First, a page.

What’s Unacceptable About “Unacceptable”?

The Greater Victoria’s Coalition to End Homelessness’ “Unacceptable” social media campaign is taking Victoria by storm. Featuring stereotypical images of homelessness – a lived-in car, a messy couch, a park bench, a shelter mat – the Coalition prompts individuals to acknowledge the unacceptability of homelessness by watching and sharing their video, and tweeting and posting to their facebook site.

The Radical Health Alliance takes issue with this campaign. The Coalition has missed an opportunity to highlight what is truly unacceptable when it comes to being homeless.

“Unacceptable” focuses the camera on people who are experiencing homelessness and erases both the unacceptable levels of privilege in Victoria and the many ways that people who are homeless are further marginalized. The Coalition contributes to stigmatizing people who are homeless and living in poverty through their chosen images. For example, resourceful coping strategy such as sleeping in a car are placed next to the word “Unacceptable.”

RHA wants to talk about what’s really unacceptable in Victoria.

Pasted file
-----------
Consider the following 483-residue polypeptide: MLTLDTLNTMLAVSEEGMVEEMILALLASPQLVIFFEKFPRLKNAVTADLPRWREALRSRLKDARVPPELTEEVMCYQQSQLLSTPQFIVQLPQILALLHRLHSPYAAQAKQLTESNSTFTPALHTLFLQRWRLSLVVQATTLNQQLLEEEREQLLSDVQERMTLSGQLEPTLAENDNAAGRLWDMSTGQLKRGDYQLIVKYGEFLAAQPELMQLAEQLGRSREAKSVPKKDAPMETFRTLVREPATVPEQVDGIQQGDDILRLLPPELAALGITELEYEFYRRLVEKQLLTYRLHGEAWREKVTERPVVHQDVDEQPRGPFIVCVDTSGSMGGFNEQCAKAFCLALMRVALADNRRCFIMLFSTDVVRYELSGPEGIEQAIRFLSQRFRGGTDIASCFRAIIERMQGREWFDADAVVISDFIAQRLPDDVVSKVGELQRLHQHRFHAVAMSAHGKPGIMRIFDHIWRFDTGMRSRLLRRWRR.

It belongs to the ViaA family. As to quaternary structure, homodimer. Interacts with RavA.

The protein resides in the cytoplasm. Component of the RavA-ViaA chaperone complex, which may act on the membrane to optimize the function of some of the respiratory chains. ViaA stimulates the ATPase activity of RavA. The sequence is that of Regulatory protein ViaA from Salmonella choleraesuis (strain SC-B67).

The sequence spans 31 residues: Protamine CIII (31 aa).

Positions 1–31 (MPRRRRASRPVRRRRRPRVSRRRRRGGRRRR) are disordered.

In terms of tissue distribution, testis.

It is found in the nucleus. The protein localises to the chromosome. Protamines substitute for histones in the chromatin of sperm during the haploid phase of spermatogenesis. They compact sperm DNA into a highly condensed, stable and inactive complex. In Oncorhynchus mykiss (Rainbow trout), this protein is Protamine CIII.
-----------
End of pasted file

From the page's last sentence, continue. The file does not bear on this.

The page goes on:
RHA has launched a counter-campaign to raise awareness about the effects of marginalization and the root causes of poverty and homelessness.  This includes the criminalization of poverty such as the harassment of street involved people by police, bylaw officers and security guards; unacceptable levels of privilege; bylaws that limit movement of street-involved people in public/private space; denials of health services and more.

RHA’s “Jam Unacceptable” photos will go up starting March 18, 2013. We will be tweeting and posting, and also printing to distribute amongst the community who will not access social media sites.  Stay tuned!

Check out our counter-campaign to the Greater Victoria Coalition To End Homelessness’ Unacceptable ad campaign ~ turning the camera away from people who are experiencing homelessness towards the unacceptable levels of privilege that are taken for granted in Victoria and the many ways people who are homeless are further marginalized.

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